By the time they'd finished baking the rest of the cookies and sampling the pignoli, he'd decided Becky's issues were both smaller and larger than she perceived them. Smaller, because many of her statements were based on faulty premises which could easily be disproved. Larger, because she was beginning to view her parents with a critical eye, and they were coming up short, so logical arguments weren't going to work.
Blair could sympathize. When he'd been Becky's age, he well remembered how simply hearing Naomi's voice was like nails on a chalkboard -- nothing she said or did was right in his eyes. It took growing up to put that phase of his life into perspective. He realized he had no satisfactory answers for Becky. If anyone had tried to explain what was happening to his younger self, he would have laughed in their face, superior in his knowledge of the world. Trying to figure out how to approach Becky's situation had him stumped.
Fortunately, Jim chose that moment to arrive home. Perhaps sensing something was amiss, he used his interrogation skills to gently question Becky. Once he had the whole story, Jim laughed.
"Of course, I'm the cool uncle," he said. "That goes without saying. When you spend time with me, I don't scold your manners or give you a curfew. But I want you to think about this, Bec. When we get together, it's because I've specifically arranged my schedule to see you. So, you never feel like I don't have time for you." He poured a glass of milk for himself and put some cookies on a plate. "I'll bet you don't know your dad used to be a boy scout. He did like hiking and camping; I expect he still does. Maybe he just needs an invitation. Have you asked him?" Becky shook her head.
"Becky, your dad loves you so much. Even if he hated doing those things, he'd do them anyway if it would make you happy. Maybe you could give him a chance?" He bit into a snickerdoodle and moaned in pleasure. "These are fantastic. Did you know they're my favorite?" he asked her.
Becky threw herself into Jim's arms and gave him a large hug. Blair smiled as he watched two generations of Ellisons close a gap.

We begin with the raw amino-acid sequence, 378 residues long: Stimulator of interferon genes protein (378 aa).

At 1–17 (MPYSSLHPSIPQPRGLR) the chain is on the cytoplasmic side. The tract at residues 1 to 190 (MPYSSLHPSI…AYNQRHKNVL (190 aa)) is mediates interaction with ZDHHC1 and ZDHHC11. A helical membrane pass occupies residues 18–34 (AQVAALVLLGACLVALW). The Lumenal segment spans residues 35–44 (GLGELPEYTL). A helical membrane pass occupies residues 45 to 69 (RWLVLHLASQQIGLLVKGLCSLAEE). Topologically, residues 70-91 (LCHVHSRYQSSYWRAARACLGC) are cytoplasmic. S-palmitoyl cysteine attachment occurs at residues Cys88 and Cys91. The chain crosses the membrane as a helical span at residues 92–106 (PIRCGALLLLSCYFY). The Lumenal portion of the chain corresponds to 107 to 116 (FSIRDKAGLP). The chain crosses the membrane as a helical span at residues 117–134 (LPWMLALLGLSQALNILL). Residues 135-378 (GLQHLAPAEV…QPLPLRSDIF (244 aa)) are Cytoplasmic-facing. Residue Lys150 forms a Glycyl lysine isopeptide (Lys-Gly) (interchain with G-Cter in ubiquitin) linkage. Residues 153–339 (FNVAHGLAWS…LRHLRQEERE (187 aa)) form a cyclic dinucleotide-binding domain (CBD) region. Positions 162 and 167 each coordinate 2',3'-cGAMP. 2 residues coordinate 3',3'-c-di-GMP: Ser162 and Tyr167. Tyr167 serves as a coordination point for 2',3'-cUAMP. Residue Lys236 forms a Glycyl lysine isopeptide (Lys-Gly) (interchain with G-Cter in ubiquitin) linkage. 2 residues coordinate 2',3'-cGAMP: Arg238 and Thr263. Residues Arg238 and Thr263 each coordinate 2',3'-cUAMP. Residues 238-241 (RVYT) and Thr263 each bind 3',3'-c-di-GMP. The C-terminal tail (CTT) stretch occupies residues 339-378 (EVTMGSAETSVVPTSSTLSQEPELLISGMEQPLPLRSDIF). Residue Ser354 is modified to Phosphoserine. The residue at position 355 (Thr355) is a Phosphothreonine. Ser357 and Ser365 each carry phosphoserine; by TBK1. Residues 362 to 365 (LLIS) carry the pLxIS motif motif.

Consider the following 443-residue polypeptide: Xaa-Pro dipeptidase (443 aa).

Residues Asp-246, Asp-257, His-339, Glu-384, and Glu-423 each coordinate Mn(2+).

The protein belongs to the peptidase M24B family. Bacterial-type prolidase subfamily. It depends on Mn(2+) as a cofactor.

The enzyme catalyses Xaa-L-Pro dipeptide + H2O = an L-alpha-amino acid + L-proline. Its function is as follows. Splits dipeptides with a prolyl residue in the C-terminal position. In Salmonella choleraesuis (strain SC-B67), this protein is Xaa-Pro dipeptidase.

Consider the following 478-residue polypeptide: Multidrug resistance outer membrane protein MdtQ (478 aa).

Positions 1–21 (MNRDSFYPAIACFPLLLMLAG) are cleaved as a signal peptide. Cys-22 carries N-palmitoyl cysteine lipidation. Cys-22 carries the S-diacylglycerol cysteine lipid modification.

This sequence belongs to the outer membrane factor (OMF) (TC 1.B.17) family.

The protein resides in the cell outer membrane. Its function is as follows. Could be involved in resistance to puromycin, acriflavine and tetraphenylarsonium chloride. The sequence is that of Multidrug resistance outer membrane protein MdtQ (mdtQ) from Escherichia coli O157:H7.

Blair gave Becky a goodbye hug, then left to pick up groceries. He hoped while he was gone Jim would have a chance to talk to Steven. As he carried two bags through the loft door, he was pleased to see Jim was alone, making a fresh pot of coffee. "Well, how'd it go?"
"They're meeting us next Sunday. Becky wants to take him to where you picked the pinecones. We'll hike around and then go out to dinner."
"That's great!" Blair said as he put the bags on the counter, then shook his head. "I've got to admit I was seriously out of my depth there. I'm sure glad you came home when you did."
Jim pulled down two cups and filled them, handing one to Blair. "Uh, babe," Jim said hesitantly, "I have a confession. I was in the hall for a while, listening to you two before I came in."
Blair huffed out a laugh. "I knew all those hours sitting in the truck doing surveillance would pay off. Well done, Detective!" He pulled the fixings for stir-fry out of the bags, then handed the rest of the groceries to Jim to put away. "So, now that you've impressively resolved this family issue, what's next on your schedule?" he asked as he started chopping vegetables.
"A nice, quiet dinner, a little canoodling on the couch as we watch the Jags, doing some in-depth surveillance later on…" Jim answered, waggling his eyebrows.
"Ah, Detective Ellison is not only a skilled investigator, but he's intelligent as well. He has the best ideas."
Blair noticeably increased the speed of his chopping and Jim pulled out the dishes to set the table. They shared a smile as they look forward to a quiet, contented evening.